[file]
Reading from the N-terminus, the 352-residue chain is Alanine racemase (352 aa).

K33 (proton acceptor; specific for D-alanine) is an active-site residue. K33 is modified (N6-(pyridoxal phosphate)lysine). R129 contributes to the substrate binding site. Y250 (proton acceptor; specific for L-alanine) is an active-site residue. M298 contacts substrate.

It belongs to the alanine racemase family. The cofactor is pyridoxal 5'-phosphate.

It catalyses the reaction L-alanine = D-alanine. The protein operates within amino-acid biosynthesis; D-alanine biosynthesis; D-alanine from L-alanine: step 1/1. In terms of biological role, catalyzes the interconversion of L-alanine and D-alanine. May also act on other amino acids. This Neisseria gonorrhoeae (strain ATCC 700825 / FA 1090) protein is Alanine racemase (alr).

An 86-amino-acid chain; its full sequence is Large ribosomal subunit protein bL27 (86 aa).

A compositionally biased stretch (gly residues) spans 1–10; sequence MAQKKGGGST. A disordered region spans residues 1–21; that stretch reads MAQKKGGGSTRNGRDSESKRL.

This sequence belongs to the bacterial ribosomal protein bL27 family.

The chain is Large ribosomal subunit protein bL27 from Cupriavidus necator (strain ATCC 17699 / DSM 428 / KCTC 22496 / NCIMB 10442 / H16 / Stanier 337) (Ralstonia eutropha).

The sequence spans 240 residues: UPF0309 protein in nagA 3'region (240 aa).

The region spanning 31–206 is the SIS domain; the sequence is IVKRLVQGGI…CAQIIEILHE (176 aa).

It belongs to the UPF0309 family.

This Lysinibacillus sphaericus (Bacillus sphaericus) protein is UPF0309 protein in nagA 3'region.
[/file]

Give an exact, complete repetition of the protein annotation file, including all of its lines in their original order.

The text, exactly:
Reading from the N-terminus, the 352-residue chain is Alanine racemase (352 aa).

K33 (proton acceptor; specific for D-alanine) is an active-site residue. K33 is modified (N6-(pyridoxal phosphate)lysine). R129 contributes to the substrate binding site. Y250 (proton acceptor; specific for L-alanine) is an active-site residue. M298 contacts substrate.

It belongs to the alanine racemase family. The cofactor is pyridoxal 5'-phosphate.

It catalyses the reaction L-alanine = D-alanine. The protein operates within amino-acid biosynthesis; D-alanine biosynthesis; D-alanine from L-alanine: step 1/1. In terms of biological role, catalyzes the interconversion of L-alanine and D-alanine. May also act on other amino acids. This Neisseria gonorrhoeae (strain ATCC 700825 / FA 1090) protein is Alanine racemase (alr).

An 86-amino-acid chain; its full sequence is Large ribosomal subunit protein bL27 (86 aa).

A compositionally biased stretch (gly residues) spans 1–10; sequence MAQKKGGGST. A disordered region spans residues 1–21; that stretch reads MAQKKGGGSTRNGRDSESKRL.

This sequence belongs to the bacterial ribosomal protein bL27 family.

The chain is Large ribosomal subunit protein bL27 from Cupriavidus necator (strain ATCC 17699 / DSM 428 / KCTC 22496 / NCIMB 10442 / H16 / Stanier 337) (Ralstonia eutropha).

The sequence spans 240 residues: UPF0309 protein in nagA 3'region (240 aa).

The region spanning 31–206 is the SIS domain; the sequence is IVKRLVQGGI…CAQIIEILHE (176 aa).

It belongs to the UPF0309 family.

This Lysinibacillus sphaericus (Bacillus sphaericus) protein is UPF0309 protein in nagA 3'region.